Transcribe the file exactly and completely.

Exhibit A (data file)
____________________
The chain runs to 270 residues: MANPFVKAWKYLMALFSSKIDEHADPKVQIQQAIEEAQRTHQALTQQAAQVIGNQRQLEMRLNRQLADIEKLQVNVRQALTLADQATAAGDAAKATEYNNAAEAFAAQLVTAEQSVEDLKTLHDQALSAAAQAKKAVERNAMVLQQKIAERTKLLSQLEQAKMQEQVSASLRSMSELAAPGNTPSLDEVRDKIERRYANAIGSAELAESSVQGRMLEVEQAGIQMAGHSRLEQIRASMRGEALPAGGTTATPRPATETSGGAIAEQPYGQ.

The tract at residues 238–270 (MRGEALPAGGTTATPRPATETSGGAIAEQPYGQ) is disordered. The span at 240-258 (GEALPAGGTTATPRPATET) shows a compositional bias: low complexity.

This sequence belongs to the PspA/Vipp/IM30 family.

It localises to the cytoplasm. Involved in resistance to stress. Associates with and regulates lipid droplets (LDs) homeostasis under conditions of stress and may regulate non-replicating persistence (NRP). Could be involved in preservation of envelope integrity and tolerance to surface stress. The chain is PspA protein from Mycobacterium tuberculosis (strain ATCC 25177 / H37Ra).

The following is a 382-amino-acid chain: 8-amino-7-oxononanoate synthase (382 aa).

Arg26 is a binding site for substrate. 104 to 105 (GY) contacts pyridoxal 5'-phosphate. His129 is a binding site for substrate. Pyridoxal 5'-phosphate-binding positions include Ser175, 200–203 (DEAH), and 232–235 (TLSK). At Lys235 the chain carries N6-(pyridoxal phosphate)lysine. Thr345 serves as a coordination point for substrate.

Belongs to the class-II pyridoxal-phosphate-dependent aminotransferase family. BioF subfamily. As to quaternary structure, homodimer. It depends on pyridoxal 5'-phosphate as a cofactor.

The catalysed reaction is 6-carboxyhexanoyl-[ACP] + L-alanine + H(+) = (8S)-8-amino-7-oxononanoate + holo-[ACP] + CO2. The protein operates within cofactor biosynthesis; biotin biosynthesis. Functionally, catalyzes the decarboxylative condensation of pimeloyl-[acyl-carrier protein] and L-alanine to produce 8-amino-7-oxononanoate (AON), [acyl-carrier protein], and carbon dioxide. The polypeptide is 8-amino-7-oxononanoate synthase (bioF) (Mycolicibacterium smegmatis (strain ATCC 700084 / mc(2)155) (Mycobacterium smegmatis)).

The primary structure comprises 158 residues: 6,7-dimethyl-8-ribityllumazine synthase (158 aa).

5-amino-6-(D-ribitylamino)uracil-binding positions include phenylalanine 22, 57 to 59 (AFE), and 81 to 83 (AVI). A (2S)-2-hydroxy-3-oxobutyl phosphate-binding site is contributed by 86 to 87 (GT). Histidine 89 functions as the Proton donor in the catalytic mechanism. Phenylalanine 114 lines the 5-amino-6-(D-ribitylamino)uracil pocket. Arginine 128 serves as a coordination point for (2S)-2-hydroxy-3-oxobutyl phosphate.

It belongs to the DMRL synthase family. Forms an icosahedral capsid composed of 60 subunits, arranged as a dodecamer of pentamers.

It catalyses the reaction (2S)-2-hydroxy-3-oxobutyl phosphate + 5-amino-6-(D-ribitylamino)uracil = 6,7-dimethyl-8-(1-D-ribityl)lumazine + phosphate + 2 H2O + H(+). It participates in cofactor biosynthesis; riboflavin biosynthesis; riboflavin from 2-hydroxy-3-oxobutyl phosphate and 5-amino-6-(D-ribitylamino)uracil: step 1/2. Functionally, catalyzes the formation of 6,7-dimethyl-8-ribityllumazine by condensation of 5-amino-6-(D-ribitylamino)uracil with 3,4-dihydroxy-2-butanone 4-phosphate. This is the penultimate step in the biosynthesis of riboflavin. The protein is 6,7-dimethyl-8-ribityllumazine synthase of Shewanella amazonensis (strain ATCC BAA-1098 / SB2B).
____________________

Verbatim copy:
The chain runs to 270 residues: MANPFVKAWKYLMALFSSKIDEHADPKVQIQQAIEEAQRTHQALTQQAAQVIGNQRQLEMRLNRQLADIEKLQVNVRQALTLADQATAAGDAAKATEYNNAAEAFAAQLVTAEQSVEDLKTLHDQALSAAAQAKKAVERNAMVLQQKIAERTKLLSQLEQAKMQEQVSASLRSMSELAAPGNTPSLDEVRDKIERRYANAIGSAELAESSVQGRMLEVEQAGIQMAGHSRLEQIRASMRGEALPAGGTTATPRPATETSGGAIAEQPYGQ.

The tract at residues 238–270 (MRGEALPAGGTTATPRPATETSGGAIAEQPYGQ) is disordered. The span at 240-258 (GEALPAGGTTATPRPATET) shows a compositional bias: low complexity.

This sequence belongs to the PspA/Vipp/IM30 family.

It localises to the cytoplasm. Involved in resistance to stress. Associates with and regulates lipid droplets (LDs) homeostasis under conditions of stress and may regulate non-replicating persistence (NRP). Could be involved in preservation of envelope integrity and tolerance to surface stress. The chain is PspA protein from Mycobacterium tuberculosis (strain ATCC 25177 / H37Ra).

The following is a 382-amino-acid chain: 8-amino-7-oxononanoate synthase (382 aa).

Arg26 is a binding site for substrate. 104 to 105 (GY) contacts pyridoxal 5'-phosphate. His129 is a binding site for substrate. Pyridoxal 5'-phosphate-binding positions include Ser175, 200–203 (DEAH), and 232–235 (TLSK). At Lys235 the chain carries N6-(pyridoxal phosphate)lysine. Thr345 serves as a coordination point for substrate.

Belongs to the class-II pyridoxal-phosphate-dependent aminotransferase family. BioF subfamily. As to quaternary structure, homodimer. It depends on pyridoxal 5'-phosphate as a cofactor.

The catalysed reaction is 6-carboxyhexanoyl-[ACP] + L-alanine + H(+) = (8S)-8-amino-7-oxononanoate + holo-[ACP] + CO2. The protein operates within cofactor biosynthesis; biotin biosynthesis. Functionally, catalyzes the decarboxylative condensation of pimeloyl-[acyl-carrier protein] and L-alanine to produce 8-amino-7-oxononanoate (AON), [acyl-carrier protein], and carbon dioxide. The polypeptide is 8-amino-7-oxononanoate synthase (bioF) (Mycolicibacterium smegmatis (strain ATCC 700084 / mc(2)155) (Mycobacterium smegmatis)).

The primary structure comprises 158 residues: 6,7-dimethyl-8-ribityllumazine synthase (158 aa).

5-amino-6-(D-ribitylamino)uracil-binding positions include phenylalanine 22, 57 to 59 (AFE), and 81 to 83 (AVI). A (2S)-2-hydroxy-3-oxobutyl phosphate-binding site is contributed by 86 to 87 (GT). Histidine 89 functions as the Proton donor in the catalytic mechanism. Phenylalanine 114 lines the 5-amino-6-(D-ribitylamino)uracil pocket. Arginine 128 serves as a coordination point for (2S)-2-hydroxy-3-oxobutyl phosphate.

It belongs to the DMRL synthase family. Forms an icosahedral capsid composed of 60 subunits, arranged as a dodecamer of pentamers.

It catalyses the reaction (2S)-2-hydroxy-3-oxobutyl phosphate + 5-amino-6-(D-ribitylamino)uracil = 6,7-dimethyl-8-(1-D-ribityl)lumazine + phosphate + 2 H2O + H(+). It participates in cofactor biosynthesis; riboflavin biosynthesis; riboflavin from 2-hydroxy-3-oxobutyl phosphate and 5-amino-6-(D-ribitylamino)uracil: step 1/2. Functionally, catalyzes the formation of 6,7-dimethyl-8-ribityllumazine by condensation of 5-amino-6-(D-ribitylamino)uracil with 3,4-dihydroxy-2-butanone 4-phosphate. This is the penultimate step in the biosynthesis of riboflavin. The protein is 6,7-dimethyl-8-ribityllumazine synthase of Shewanella amazonensis (strain ATCC BAA-1098 / SB2B).